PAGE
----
Moscow medics rally against hospital closures, job cuts
Thousands of poorly paid Russian medics and opposition supporters marched in central Moscow and other Russian cities Sunday to protest against controversial health reforms that will lead to hospital closures and job losses.
The protesters, some dressed as the Grim Reaper and carrying scythes, held a rally after the march.
With long queues, rampant corruption and low survival rates, Russia's public health service is in desperate need of modernisation. But medics are up in arms at reforms that they say are about saving money, not improving care.
One protester carried a placard with a picture of President Vladimir Putin and the slogan: "When will your dirty tricks end?"
Other protesters pushed a wooden cart with a model coffin decorated with the slogan: "There weren't enough beds for me."
Around 4,000 people took part in the protest, Echo of Moscow radio station reported, while police put the numbers at around 1,500 people. Similar rallies were held at the same time in Russia's second largest city of Saint Petersburg and the Volga city of Nizhny Novgorod.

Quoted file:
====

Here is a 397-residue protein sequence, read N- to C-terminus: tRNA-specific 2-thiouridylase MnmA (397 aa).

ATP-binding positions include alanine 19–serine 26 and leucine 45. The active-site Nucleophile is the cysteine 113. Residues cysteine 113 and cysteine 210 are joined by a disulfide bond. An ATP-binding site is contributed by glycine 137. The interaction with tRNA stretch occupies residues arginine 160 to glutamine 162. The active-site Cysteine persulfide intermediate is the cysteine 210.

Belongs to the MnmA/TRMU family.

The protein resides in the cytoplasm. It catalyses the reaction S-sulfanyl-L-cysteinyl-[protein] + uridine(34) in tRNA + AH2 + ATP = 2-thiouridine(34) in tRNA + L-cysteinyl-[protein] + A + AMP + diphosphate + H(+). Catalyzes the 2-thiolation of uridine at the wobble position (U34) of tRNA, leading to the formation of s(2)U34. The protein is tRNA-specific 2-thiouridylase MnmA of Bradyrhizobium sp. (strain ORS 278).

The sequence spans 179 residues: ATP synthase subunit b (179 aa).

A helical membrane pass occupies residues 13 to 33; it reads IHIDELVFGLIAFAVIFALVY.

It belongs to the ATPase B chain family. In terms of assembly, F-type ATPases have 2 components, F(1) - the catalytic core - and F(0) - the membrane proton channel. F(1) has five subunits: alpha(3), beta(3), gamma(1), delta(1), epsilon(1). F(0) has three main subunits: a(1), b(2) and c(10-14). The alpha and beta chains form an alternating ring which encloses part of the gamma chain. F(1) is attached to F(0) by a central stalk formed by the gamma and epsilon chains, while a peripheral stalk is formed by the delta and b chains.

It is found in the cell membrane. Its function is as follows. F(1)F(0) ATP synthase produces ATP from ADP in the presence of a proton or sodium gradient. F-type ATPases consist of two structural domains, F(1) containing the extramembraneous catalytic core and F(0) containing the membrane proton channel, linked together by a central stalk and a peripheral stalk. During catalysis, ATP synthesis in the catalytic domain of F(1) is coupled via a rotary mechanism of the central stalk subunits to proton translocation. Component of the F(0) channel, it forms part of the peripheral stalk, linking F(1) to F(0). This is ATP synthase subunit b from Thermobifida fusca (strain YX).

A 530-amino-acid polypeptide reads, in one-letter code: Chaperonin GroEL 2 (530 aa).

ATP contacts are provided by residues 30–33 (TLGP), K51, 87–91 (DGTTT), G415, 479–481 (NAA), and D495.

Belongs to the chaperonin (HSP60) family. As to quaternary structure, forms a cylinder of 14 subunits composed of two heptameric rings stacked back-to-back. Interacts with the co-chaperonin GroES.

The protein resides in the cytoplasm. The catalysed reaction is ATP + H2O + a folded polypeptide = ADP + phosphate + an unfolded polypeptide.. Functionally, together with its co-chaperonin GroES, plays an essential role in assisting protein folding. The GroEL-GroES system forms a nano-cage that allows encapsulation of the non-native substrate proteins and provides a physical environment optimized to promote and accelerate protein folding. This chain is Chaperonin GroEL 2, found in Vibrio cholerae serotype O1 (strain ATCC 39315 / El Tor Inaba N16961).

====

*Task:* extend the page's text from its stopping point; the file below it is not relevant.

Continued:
The Moscow rally, the second such protest by medics in the capital this month, was backed by two opposition parties in Russia's parliament, the Communist Party and A Just Russia party.
"The plan of reforming Moscow's health system in 2014 and 2015 calls for the closure by the end of this year of 26 out of the city's 65 hospitals, including three maternity hospitals," the Communist Party said in a statement, calling its members to turn out
"The jobs of 7,000 medics will be cut" in Moscow, the Communists added.
The reforms were leaked to media in October, prompting a massive public reaction.
It is highly unusual for state employees to take part in protests against the city authorities and Putin.
The health ministry and Moscow's city government said that the reforms will improve health care by concentrating multiple specialists in more effective hospitals.
Sensing public discontent, Putin said this month he was aware of the "problem."
"I think it's true our colleagues did not think everything through here.... We've already talked to the Moscow authorities about this and it goes without saying we won't leave it at that," Putin said.
Currently, medics earn far less than their European counterparts—around 45,000 rubles ($969) a month for a doctor.
Putin in 2012, on his return to the Kremlin for a third term, promised that doctors would have their pay doubled by 2018.
© 2014 AFP